A blog dedicated to providing quotes by and posts relating to one of the most influential (and quotable!) authors of the twentieth century, G.K. Chesterton (1874-1936). If you do not know much about GKC, I suggest visiting the webpage of the American Chesterton Society as well as this wonderful Chesterton Facebook Page by a fellow Chestertonian

I also have created a list detailing examples of the influence of Chesterton if you are interested, that I work on from time to time.

(Moreover, for a list of short GKC quotes, I have created one here, citing the sources)

"...Stevenson had found that the secret of life lies in laughter and humility."

-Heretics (1905)

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"The Speaker" Articles

A book I published containing 112 pieces Chesterton wrote for the newspaper "The Speaker" at the beginning of his career.

They are also available for free electronically on another blog of mine here, if you wish to read them that way.




Friday, July 15, 2011

H.G. Wells on G.K. Chesterton

H.G. Wells and G.K. Chesterton, despite their immense disagreements on many matters, nevertheless maintained a very close friendship with each other, and here are some quotes by Wells himself (found in Maisie Ward's 1943 biography of GKC) relating to that which I wished to share. :-)

"From first to last [Chesterton] and I were very close friends...I never knew anyone so true to form as G.K.C." [written after Chesterton's death]

"No one ever had enmity for [Chesterton] except some literary men who did not know him." [said to Maisie Ward]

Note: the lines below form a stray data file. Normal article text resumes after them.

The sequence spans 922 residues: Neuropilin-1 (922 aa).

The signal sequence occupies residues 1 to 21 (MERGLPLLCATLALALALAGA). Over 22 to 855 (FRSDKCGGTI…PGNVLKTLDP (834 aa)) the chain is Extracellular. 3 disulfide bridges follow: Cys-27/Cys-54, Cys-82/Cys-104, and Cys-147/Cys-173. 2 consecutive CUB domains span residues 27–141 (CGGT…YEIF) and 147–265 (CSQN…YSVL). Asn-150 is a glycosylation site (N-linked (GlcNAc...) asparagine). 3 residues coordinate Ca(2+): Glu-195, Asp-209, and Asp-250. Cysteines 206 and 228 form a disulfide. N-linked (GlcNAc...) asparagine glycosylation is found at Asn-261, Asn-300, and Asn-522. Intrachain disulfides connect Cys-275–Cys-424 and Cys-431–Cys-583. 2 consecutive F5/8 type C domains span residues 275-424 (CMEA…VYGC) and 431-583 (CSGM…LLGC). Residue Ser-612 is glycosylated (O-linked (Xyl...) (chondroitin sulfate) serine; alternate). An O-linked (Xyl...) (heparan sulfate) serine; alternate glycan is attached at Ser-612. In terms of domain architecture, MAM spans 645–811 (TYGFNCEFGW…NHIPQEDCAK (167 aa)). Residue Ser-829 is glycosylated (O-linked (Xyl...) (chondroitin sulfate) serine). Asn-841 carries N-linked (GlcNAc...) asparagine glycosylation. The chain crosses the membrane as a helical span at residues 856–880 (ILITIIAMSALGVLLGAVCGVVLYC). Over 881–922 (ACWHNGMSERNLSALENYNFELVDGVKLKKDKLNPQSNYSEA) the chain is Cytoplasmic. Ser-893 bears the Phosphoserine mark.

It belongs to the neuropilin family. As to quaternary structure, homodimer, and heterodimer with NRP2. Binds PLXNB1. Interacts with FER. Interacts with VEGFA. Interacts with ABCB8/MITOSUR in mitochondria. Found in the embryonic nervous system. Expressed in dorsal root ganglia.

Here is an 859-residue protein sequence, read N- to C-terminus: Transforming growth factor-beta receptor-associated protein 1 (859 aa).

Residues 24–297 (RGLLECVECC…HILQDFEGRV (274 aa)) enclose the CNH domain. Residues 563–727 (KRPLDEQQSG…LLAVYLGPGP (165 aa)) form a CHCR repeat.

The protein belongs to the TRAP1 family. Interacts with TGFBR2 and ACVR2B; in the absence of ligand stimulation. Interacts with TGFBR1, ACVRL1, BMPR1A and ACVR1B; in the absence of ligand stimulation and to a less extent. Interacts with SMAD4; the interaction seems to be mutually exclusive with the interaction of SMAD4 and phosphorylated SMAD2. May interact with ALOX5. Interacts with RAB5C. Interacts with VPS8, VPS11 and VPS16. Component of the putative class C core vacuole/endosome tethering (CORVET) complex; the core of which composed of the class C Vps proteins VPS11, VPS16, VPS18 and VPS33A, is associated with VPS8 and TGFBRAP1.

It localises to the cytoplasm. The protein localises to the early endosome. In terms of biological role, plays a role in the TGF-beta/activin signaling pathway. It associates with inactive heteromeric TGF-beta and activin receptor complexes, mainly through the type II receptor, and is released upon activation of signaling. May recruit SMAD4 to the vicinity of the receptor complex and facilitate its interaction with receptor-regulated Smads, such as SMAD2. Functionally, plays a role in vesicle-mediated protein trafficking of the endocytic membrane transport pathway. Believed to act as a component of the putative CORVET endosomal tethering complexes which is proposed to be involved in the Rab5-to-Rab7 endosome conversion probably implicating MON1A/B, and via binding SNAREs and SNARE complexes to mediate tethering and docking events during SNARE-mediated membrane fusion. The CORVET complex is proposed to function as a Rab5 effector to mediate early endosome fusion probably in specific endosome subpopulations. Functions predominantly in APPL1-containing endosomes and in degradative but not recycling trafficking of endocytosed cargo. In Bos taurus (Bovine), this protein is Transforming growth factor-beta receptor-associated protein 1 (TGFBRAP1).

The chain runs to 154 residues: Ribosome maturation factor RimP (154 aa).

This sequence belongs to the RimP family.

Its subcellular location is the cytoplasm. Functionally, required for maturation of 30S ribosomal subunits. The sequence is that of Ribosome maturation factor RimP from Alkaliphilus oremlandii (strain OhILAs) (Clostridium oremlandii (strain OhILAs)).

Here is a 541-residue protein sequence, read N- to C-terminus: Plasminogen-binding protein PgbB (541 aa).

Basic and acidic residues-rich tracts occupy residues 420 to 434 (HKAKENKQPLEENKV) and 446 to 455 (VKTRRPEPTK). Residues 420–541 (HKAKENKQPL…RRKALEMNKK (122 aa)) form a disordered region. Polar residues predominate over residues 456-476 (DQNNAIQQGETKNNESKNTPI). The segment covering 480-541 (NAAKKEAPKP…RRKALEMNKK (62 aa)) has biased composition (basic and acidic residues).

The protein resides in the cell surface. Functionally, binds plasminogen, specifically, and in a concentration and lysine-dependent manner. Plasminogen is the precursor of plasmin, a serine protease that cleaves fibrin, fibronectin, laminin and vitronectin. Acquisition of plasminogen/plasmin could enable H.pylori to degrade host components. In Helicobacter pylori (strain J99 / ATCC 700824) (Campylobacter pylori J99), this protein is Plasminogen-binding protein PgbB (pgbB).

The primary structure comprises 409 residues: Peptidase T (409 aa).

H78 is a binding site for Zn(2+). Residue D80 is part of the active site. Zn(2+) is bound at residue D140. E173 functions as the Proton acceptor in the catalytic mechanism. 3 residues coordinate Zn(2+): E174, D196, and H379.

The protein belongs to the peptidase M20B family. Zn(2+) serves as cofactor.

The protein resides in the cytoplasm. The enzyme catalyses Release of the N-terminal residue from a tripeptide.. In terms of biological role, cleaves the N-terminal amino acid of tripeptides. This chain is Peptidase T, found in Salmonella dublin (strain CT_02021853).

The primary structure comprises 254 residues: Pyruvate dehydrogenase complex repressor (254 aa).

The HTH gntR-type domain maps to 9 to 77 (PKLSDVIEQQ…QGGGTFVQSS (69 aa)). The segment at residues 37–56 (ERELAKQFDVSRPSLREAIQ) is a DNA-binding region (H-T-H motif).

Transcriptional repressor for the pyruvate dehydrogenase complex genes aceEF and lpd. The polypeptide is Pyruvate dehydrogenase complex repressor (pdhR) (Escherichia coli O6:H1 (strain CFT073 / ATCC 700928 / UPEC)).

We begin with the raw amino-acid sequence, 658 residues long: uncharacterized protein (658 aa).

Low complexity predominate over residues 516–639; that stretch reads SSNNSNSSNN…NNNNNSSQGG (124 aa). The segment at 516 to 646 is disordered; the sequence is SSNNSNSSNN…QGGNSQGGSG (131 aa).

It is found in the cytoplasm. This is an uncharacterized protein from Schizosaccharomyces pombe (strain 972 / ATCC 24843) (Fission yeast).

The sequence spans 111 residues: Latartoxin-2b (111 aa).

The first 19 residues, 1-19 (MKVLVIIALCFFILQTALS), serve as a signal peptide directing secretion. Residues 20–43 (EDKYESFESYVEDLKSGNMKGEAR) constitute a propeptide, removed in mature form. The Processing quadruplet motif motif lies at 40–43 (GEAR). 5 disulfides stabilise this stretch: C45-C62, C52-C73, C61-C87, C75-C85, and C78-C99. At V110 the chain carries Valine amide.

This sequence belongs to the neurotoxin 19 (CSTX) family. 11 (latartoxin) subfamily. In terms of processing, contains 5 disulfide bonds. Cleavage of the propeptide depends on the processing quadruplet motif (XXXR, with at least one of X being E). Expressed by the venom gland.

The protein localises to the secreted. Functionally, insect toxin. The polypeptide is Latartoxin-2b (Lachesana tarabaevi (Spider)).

"...nothing would delight me more than a controversy with G.K.C., whom indeed I adore" [to Frances Chesterton]

In a letter to Chesterton himself:

"If after all my Atheology turns out wrong and your Theology right I feel I shall always be able to pass into Heaven (if I want to) as a friend of G.K.C.'s. Bless you."

Finally, H.G. Wells's own account of an incident narrated on this blog before.

"I once saw [Henry] James quarrelling with his brother William James, the psychologist. He had lost his calm; he was terribly unnerved. He appealed to me, to me of all people, to adjudicate on what was and what was not permissible in England. William was arguing about it in an indisputably American accent, with an indecently naked reasonableness. I had come to Rye with a car to fetch William James and his daughter to my home at Sandgate. William had none of Henry's passionate regard for the polish upon the surface of life and he was immensely excited by the fact that in the little Rye inn, which had its garden just over the high brick wall of the garden of Lamb House, G.K. Chesterton was staying. William James had corresponded with our vast contemporary and he sorely wanted to see him. So with a scandalous directness he had put the gardener's ladder against that ripe red wall and clambered up and peeped over!

Henry had caught him at it. It was the sort of thing that isn't done. It was most emphatically the sort of thing that isn't done...Henry instructed the gardener to put away that ladder and William was looking thoroughly naughty about it.

To Henry's manifest relief, I carried William off and in the road just outside the town we ran against the Chestertons who had been for a drive in Romney Marsh; Chesterton was heated and I think rather swollen by the sunshine; he seemed to overhang his one-horse fly; he descended slowly but firmly; he was moist and steamy but cordial; we chatted in the road and William got his coveted impression."

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